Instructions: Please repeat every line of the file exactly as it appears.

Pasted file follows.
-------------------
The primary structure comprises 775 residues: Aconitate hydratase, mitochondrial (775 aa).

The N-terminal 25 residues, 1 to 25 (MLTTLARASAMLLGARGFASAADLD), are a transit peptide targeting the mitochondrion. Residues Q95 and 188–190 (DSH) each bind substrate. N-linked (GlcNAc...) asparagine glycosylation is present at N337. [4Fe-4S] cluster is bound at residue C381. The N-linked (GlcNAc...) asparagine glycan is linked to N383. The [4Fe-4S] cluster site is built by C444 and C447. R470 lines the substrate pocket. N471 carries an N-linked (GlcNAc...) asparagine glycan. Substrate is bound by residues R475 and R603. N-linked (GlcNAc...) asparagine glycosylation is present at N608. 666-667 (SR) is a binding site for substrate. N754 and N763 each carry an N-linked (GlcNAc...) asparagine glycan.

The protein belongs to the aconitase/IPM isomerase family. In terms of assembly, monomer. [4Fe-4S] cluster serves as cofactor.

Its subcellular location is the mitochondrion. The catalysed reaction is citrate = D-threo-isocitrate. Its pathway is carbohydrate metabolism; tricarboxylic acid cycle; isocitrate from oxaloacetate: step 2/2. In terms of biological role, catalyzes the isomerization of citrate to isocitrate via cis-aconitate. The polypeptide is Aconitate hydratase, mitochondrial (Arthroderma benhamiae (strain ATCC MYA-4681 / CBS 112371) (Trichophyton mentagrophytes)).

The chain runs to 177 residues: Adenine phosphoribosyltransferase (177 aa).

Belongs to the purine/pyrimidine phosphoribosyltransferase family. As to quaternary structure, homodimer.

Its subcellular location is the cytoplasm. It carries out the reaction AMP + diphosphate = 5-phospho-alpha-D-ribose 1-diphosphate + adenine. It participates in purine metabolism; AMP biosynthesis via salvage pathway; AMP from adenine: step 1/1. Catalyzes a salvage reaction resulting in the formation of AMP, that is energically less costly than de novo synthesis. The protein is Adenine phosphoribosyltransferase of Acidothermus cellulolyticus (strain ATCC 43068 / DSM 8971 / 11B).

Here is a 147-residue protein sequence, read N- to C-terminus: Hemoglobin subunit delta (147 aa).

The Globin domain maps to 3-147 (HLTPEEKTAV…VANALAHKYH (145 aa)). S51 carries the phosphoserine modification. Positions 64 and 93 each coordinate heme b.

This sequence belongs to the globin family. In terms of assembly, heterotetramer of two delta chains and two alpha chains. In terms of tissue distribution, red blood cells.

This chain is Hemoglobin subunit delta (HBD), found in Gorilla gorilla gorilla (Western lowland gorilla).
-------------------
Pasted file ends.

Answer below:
The primary structure comprises 775 residues: Aconitate hydratase, mitochondrial (775 aa).

The N-terminal 25 residues, 1 to 25 (MLTTLARASAMLLGARGFASAADLD), are a transit peptide targeting the mitochondrion. Residues Q95 and 188–190 (DSH) each bind substrate. N-linked (GlcNAc...) asparagine glycosylation is present at N337. [4Fe-4S] cluster is bound at residue C381. The N-linked (GlcNAc...) asparagine glycan is linked to N383. The [4Fe-4S] cluster site is built by C444 and C447. R470 lines the substrate pocket. N471 carries an N-linked (GlcNAc...) asparagine glycan. Substrate is bound by residues R475 and R603. N-linked (GlcNAc...) asparagine glycosylation is present at N608. 666-667 (SR) is a binding site for substrate. N754 and N763 each carry an N-linked (GlcNAc...) asparagine glycan.

The protein belongs to the aconitase/IPM isomerase family. In terms of assembly, monomer. [4Fe-4S] cluster serves as cofactor.

Its subcellular location is the mitochondrion. The catalysed reaction is citrate = D-threo-isocitrate. Its pathway is carbohydrate metabolism; tricarboxylic acid cycle; isocitrate from oxaloacetate: step 2/2. In terms of biological role, catalyzes the isomerization of citrate to isocitrate via cis-aconitate. The polypeptide is Aconitate hydratase, mitochondrial (Arthroderma benhamiae (strain ATCC MYA-4681 / CBS 112371) (Trichophyton mentagrophytes)).

The chain runs to 177 residues: Adenine phosphoribosyltransferase (177 aa).

Belongs to the purine/pyrimidine phosphoribosyltransferase family. As to quaternary structure, homodimer.

Its subcellular location is the cytoplasm. It carries out the reaction AMP + diphosphate = 5-phospho-alpha-D-ribose 1-diphosphate + adenine. It participates in purine metabolism; AMP biosynthesis via salvage pathway; AMP from adenine: step 1/1. Catalyzes a salvage reaction resulting in the formation of AMP, that is energically less costly than de novo synthesis. The protein is Adenine phosphoribosyltransferase of Acidothermus cellulolyticus (strain ATCC 43068 / DSM 8971 / 11B).

Here is a 147-residue protein sequence, read N- to C-terminus: Hemoglobin subunit delta (147 aa).

The Globin domain maps to 3-147 (HLTPEEKTAV…VANALAHKYH (145 aa)). S51 carries the phosphoserine modification. Positions 64 and 93 each coordinate heme b.

This sequence belongs to the globin family. In terms of assembly, heterotetramer of two delta chains and two alpha chains. In terms of tissue distribution, red blood cells.

This chain is Hemoglobin subunit delta (HBD), found in Gorilla gorilla gorilla (Western lowland gorilla).